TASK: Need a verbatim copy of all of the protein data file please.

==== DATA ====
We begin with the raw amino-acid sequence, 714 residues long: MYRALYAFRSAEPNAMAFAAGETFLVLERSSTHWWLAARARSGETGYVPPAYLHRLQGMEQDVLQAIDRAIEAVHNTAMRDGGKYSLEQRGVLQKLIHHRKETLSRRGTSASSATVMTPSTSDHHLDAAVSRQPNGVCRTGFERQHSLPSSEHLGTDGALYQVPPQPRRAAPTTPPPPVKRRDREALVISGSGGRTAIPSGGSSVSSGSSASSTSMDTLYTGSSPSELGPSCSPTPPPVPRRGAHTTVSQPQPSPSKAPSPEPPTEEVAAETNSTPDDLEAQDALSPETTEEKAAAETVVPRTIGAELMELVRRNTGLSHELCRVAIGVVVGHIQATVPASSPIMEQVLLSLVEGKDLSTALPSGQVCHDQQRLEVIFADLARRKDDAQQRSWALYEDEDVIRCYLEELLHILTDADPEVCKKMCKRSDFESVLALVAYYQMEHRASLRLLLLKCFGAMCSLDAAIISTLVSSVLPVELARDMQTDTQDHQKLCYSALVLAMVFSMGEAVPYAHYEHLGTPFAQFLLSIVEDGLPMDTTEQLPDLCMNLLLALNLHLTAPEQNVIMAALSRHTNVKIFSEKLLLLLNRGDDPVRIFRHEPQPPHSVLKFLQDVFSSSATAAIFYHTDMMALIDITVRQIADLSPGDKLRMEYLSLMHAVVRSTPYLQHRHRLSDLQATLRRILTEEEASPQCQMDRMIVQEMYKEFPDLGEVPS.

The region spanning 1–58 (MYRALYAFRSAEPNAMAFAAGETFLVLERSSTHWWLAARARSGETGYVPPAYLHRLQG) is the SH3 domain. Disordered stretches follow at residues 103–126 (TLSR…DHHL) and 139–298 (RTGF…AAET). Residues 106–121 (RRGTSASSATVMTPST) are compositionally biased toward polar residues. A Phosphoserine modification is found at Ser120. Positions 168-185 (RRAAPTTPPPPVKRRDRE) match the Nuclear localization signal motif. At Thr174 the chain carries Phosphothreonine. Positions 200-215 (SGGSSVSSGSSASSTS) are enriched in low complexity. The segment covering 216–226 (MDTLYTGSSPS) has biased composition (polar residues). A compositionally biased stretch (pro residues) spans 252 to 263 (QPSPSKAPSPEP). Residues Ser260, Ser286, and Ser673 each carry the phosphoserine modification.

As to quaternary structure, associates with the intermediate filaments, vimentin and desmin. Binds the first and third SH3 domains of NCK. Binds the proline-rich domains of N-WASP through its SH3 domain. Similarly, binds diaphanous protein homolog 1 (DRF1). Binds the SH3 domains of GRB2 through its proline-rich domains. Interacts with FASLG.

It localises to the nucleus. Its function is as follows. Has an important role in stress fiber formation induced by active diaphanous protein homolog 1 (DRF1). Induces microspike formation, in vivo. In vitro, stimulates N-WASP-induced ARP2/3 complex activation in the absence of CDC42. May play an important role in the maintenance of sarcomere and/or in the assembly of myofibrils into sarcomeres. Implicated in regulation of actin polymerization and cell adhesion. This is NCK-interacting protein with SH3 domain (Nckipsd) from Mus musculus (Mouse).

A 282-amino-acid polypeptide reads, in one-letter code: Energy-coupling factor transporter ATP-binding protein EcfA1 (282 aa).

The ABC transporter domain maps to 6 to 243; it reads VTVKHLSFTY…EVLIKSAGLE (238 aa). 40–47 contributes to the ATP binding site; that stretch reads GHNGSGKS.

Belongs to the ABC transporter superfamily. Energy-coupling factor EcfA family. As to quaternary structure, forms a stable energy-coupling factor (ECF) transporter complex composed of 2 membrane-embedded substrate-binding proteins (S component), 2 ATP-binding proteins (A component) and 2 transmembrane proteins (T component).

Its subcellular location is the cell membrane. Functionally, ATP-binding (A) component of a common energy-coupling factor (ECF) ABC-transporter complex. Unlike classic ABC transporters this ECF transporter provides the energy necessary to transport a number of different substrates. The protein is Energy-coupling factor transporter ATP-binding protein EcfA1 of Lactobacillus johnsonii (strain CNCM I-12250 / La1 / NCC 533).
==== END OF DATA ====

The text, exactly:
We begin with the raw amino-acid sequence, 714 residues long: MYRALYAFRSAEPNAMAFAAGETFLVLERSSTHWWLAARARSGETGYVPPAYLHRLQGMEQDVLQAIDRAIEAVHNTAMRDGGKYSLEQRGVLQKLIHHRKETLSRRGTSASSATVMTPSTSDHHLDAAVSRQPNGVCRTGFERQHSLPSSEHLGTDGALYQVPPQPRRAAPTTPPPPVKRRDREALVISGSGGRTAIPSGGSSVSSGSSASSTSMDTLYTGSSPSELGPSCSPTPPPVPRRGAHTTVSQPQPSPSKAPSPEPPTEEVAAETNSTPDDLEAQDALSPETTEEKAAAETVVPRTIGAELMELVRRNTGLSHELCRVAIGVVVGHIQATVPASSPIMEQVLLSLVEGKDLSTALPSGQVCHDQQRLEVIFADLARRKDDAQQRSWALYEDEDVIRCYLEELLHILTDADPEVCKKMCKRSDFESVLALVAYYQMEHRASLRLLLLKCFGAMCSLDAAIISTLVSSVLPVELARDMQTDTQDHQKLCYSALVLAMVFSMGEAVPYAHYEHLGTPFAQFLLSIVEDGLPMDTTEQLPDLCMNLLLALNLHLTAPEQNVIMAALSRHTNVKIFSEKLLLLLNRGDDPVRIFRHEPQPPHSVLKFLQDVFSSSATAAIFYHTDMMALIDITVRQIADLSPGDKLRMEYLSLMHAVVRSTPYLQHRHRLSDLQATLRRILTEEEASPQCQMDRMIVQEMYKEFPDLGEVPS.

The region spanning 1–58 (MYRALYAFRSAEPNAMAFAAGETFLVLERSSTHWWLAARARSGETGYVPPAYLHRLQG) is the SH3 domain. Disordered stretches follow at residues 103–126 (TLSR…DHHL) and 139–298 (RTGF…AAET). Residues 106–121 (RRGTSASSATVMTPST) are compositionally biased toward polar residues. A Phosphoserine modification is found at Ser120. Positions 168-185 (RRAAPTTPPPPVKRRDRE) match the Nuclear localization signal motif. At Thr174 the chain carries Phosphothreonine. Positions 200-215 (SGGSSVSSGSSASSTS) are enriched in low complexity. The segment covering 216–226 (MDTLYTGSSPS) has biased composition (polar residues). A compositionally biased stretch (pro residues) spans 252 to 263 (QPSPSKAPSPEP). Residues Ser260, Ser286, and Ser673 each carry the phosphoserine modification.

As to quaternary structure, associates with the intermediate filaments, vimentin and desmin. Binds the first and third SH3 domains of NCK. Binds the proline-rich domains of N-WASP through its SH3 domain. Similarly, binds diaphanous protein homolog 1 (DRF1). Binds the SH3 domains of GRB2 through its proline-rich domains. Interacts with FASLG.

It localises to the nucleus. Its function is as follows. Has an important role in stress fiber formation induced by active diaphanous protein homolog 1 (DRF1). Induces microspike formation, in vivo. In vitro, stimulates N-WASP-induced ARP2/3 complex activation in the absence of CDC42. May play an important role in the maintenance of sarcomere and/or in the assembly of myofibrils into sarcomeres. Implicated in regulation of actin polymerization and cell adhesion. This is NCK-interacting protein with SH3 domain (Nckipsd) from Mus musculus (Mouse).

A 282-amino-acid polypeptide reads, in one-letter code: Energy-coupling factor transporter ATP-binding protein EcfA1 (282 aa).

The ABC transporter domain maps to 6 to 243; it reads VTVKHLSFTY…EVLIKSAGLE (238 aa). 40–47 contributes to the ATP binding site; that stretch reads GHNGSGKS.

Belongs to the ABC transporter superfamily. Energy-coupling factor EcfA family. As to quaternary structure, forms a stable energy-coupling factor (ECF) transporter complex composed of 2 membrane-embedded substrate-binding proteins (S component), 2 ATP-binding proteins (A component) and 2 transmembrane proteins (T component).

Its subcellular location is the cell membrane. Functionally, ATP-binding (A) component of a common energy-coupling factor (ECF) ABC-transporter complex. Unlike classic ABC transporters this ECF transporter provides the energy necessary to transport a number of different substrates. The protein is Energy-coupling factor transporter ATP-binding protein EcfA1 of Lactobacillus johnsonii (strain CNCM I-12250 / La1 / NCC 533).